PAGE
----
Swiss medical technology companies have had to stop some exports to the European Union. They are among the first victims of the Swiss government’s decision last month to end talks with the EU on a framework agreement.This content was published on June 6, 2021 - 17:42
The shock news came on June 3. “Our partner and agent, who is responsible for the legal aspects of our products in the EU, informed me that he would no longer be allowed to import a large part of the range,” Rudolf Eggen, head of MPS Precimed in Biel, told the NZZ am SonntagExternal link.
The products in question are high-precision bone drills and milling machines used in the implantation of artificial joints.
A week earlier the Swiss government, citing “substantial differences”, unilaterally ended seven years of efforts between Switzerland and the EU to craft an overarching treaty to replace the more than 120 bilateral deals which have regulated relations for the past decades.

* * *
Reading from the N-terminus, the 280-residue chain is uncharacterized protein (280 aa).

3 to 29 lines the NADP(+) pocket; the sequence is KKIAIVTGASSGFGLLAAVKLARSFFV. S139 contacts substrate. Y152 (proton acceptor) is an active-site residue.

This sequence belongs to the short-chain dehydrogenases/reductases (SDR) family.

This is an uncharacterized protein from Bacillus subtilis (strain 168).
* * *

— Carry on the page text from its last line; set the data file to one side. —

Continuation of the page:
Overnight, Eggen, who employs 45 staff, lost about a third of his business, worth several million francs.
The problem is that Brussels withdrew the validity of all existing certificates issued by the Swiss certification body SQS with immediate effect. So medical products certified by the SQS under the old law may no longer be sold on the EU market – even though they have been used for years. Some 65 companies are affected, according to the NZZ am Sonntag.
“The livelihood of these companies is threatened,” said Daniel Delfosse from industry association Swiss MedtechExternal link.
Before the Covid-19 pandemic, medical technology manufacturers were responsible for 5% of Switzerland’s total exports in 2019, with exports worth CHF12 billion ($13.3 billion). Of those exports, 46% went to the EU.
The State Secretariat for Economic Affairs says “intensive negotiations at various levels” are underway with Brussels to find a solution.